Overall, I would say that purposive and contextual factors relating to the desirability of promoting efficient and expeditious resolution of the proceedings weigh quite strongly against permitting separate allegations of invalidity and non-infringement. A sufficiently clear text will dominate purposive and contextual considerations, but the only textual point invoked by Manson J was that that invalidity and non-infringement allegations are mentioned in separate subparagraphs of 5(2.1)(c); this strikes me as a fairly weak textual point, which is not sufficiently clear to warrant an interpretation contrary to the purposive and contextual emphasis on streamlining the litigation process.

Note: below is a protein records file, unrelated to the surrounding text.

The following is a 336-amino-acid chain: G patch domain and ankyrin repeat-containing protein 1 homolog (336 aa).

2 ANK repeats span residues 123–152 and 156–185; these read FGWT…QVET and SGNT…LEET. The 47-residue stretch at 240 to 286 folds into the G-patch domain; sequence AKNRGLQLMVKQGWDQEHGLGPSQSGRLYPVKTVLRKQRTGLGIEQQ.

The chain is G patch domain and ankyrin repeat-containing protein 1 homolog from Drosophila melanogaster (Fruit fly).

The issue will be slightly different if an appeal had been decided in the earlier proceeding, or if the time for taking an appeal had passed. If a generic argues non-infringement, and, for example, does not appeal, can it then allege invalidity in a new NOA? According to Manson J, doing so would not be an abuse of process, as nothing in his abuse of process analysis turns on the finality of the prior decision. This strikes me as counter-intuitive. Perhaps the answer is that in such a case cause of action estoppel might apply. In that scenario, the finality requirement would not be an obstacle, so the question would be whether an allegation in an NOA is a “cause of action.” The answer isn’t entirely clear, because strictly the cause of action is for infringement, brought by the patentee in response to the NOA. But given the emphasis in the 2017 amendments on efficient dispute resolution, I find it very difficult to believe that the generic would be permitted to file successive NOAs alleging that the patentee is not in fact the owner or licensee, then after losing in a final decision, and then another alleging invalidity, and another alleging that the patent at issue was not properly listed, and yet another alleging non-infringement. If that is not permitted if the prior decision is final, I find it difficult to see why it should be permitted simply because the prior decision is under appeal.